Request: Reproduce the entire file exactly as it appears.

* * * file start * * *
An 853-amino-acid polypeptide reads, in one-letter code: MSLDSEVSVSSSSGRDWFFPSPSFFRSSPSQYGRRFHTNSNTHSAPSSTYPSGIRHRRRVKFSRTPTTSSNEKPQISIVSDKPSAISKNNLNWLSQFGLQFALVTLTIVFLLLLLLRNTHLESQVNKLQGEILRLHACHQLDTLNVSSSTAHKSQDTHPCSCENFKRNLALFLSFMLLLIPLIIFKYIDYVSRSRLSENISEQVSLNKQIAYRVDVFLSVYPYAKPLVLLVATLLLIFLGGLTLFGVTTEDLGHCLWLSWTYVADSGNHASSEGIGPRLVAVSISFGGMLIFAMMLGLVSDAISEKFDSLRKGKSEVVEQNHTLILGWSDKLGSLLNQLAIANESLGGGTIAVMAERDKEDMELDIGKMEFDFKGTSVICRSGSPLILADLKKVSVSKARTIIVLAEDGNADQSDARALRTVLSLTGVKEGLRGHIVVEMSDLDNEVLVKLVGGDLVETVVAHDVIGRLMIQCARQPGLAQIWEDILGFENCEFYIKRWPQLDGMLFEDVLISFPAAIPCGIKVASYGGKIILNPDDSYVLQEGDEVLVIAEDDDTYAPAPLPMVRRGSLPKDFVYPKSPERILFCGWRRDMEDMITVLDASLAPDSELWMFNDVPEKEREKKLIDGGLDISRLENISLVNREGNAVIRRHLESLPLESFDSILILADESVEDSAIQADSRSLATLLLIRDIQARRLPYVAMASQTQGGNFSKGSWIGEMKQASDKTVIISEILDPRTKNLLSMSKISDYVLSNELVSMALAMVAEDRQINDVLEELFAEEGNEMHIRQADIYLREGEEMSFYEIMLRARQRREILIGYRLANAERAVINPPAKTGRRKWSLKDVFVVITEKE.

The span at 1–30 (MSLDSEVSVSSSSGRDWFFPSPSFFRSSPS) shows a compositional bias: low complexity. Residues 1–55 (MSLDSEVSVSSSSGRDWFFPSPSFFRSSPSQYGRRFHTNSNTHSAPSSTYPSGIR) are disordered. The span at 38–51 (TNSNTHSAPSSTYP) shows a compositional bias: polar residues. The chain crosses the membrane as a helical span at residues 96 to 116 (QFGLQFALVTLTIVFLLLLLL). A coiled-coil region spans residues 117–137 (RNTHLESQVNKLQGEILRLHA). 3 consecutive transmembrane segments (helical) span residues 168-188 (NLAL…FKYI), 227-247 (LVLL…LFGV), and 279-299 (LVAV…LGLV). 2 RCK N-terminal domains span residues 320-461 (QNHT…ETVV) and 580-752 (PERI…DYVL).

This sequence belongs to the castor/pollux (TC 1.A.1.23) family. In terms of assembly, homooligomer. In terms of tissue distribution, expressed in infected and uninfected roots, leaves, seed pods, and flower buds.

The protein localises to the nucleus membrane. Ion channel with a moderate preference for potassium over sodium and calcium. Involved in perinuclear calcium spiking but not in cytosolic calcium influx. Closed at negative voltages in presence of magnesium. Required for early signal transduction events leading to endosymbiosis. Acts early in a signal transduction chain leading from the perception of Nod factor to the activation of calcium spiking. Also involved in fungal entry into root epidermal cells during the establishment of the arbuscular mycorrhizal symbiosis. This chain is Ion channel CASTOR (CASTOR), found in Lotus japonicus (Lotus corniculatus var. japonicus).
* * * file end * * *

An 853-amino-acid polypeptide reads, in one-letter code: MSLDSEVSVSSSSGRDWFFPSPSFFRSSPSQYGRRFHTNSNTHSAPSSTYPSGIRHRRRVKFSRTPTTSSNEKPQISIVSDKPSAISKNNLNWLSQFGLQFALVTLTIVFLLLLLLRNTHLESQVNKLQGEILRLHACHQLDTLNVSSSTAHKSQDTHPCSCENFKRNLALFLSFMLLLIPLIIFKYIDYVSRSRLSENISEQVSLNKQIAYRVDVFLSVYPYAKPLVLLVATLLLIFLGGLTLFGVTTEDLGHCLWLSWTYVADSGNHASSEGIGPRLVAVSISFGGMLIFAMMLGLVSDAISEKFDSLRKGKSEVVEQNHTLILGWSDKLGSLLNQLAIANESLGGGTIAVMAERDKEDMELDIGKMEFDFKGTSVICRSGSPLILADLKKVSVSKARTIIVLAEDGNADQSDARALRTVLSLTGVKEGLRGHIVVEMSDLDNEVLVKLVGGDLVETVVAHDVIGRLMIQCARQPGLAQIWEDILGFENCEFYIKRWPQLDGMLFEDVLISFPAAIPCGIKVASYGGKIILNPDDSYVLQEGDEVLVIAEDDDTYAPAPLPMVRRGSLPKDFVYPKSPERILFCGWRRDMEDMITVLDASLAPDSELWMFNDVPEKEREKKLIDGGLDISRLENISLVNREGNAVIRRHLESLPLESFDSILILADESVEDSAIQADSRSLATLLLIRDIQARRLPYVAMASQTQGGNFSKGSWIGEMKQASDKTVIISEILDPRTKNLLSMSKISDYVLSNELVSMALAMVAEDRQINDVLEELFAEEGNEMHIRQADIYLREGEEMSFYEIMLRARQRREILIGYRLANAERAVINPPAKTGRRKWSLKDVFVVITEKE.

The span at 1–30 (MSLDSEVSVSSSSGRDWFFPSPSFFRSSPS) shows a compositional bias: low complexity. Residues 1–55 (MSLDSEVSVSSSSGRDWFFPSPSFFRSSPSQYGRRFHTNSNTHSAPSSTYPSGIR) are disordered. The span at 38–51 (TNSNTHSAPSSTYP) shows a compositional bias: polar residues. The chain crosses the membrane as a helical span at residues 96 to 116 (QFGLQFALVTLTIVFLLLLLL). A coiled-coil region spans residues 117–137 (RNTHLESQVNKLQGEILRLHA). 3 consecutive transmembrane segments (helical) span residues 168-188 (NLAL…FKYI), 227-247 (LVLL…LFGV), and 279-299 (LVAV…LGLV). 2 RCK N-terminal domains span residues 320-461 (QNHT…ETVV) and 580-752 (PERI…DYVL).

This sequence belongs to the castor/pollux (TC 1.A.1.23) family. In terms of assembly, homooligomer. In terms of tissue distribution, expressed in infected and uninfected roots, leaves, seed pods, and flower buds.

The protein localises to the nucleus membrane. Ion channel with a moderate preference for potassium over sodium and calcium. Involved in perinuclear calcium spiking but not in cytosolic calcium influx. Closed at negative voltages in presence of magnesium. Required for early signal transduction events leading to endosymbiosis. Acts early in a signal transduction chain leading from the perception of Nod factor to the activation of calcium spiking. Also involved in fungal entry into root epidermal cells during the establishment of the arbuscular mycorrhizal symbiosis. This chain is Ion channel CASTOR (CASTOR), found in Lotus japonicus (Lotus corniculatus var. japonicus).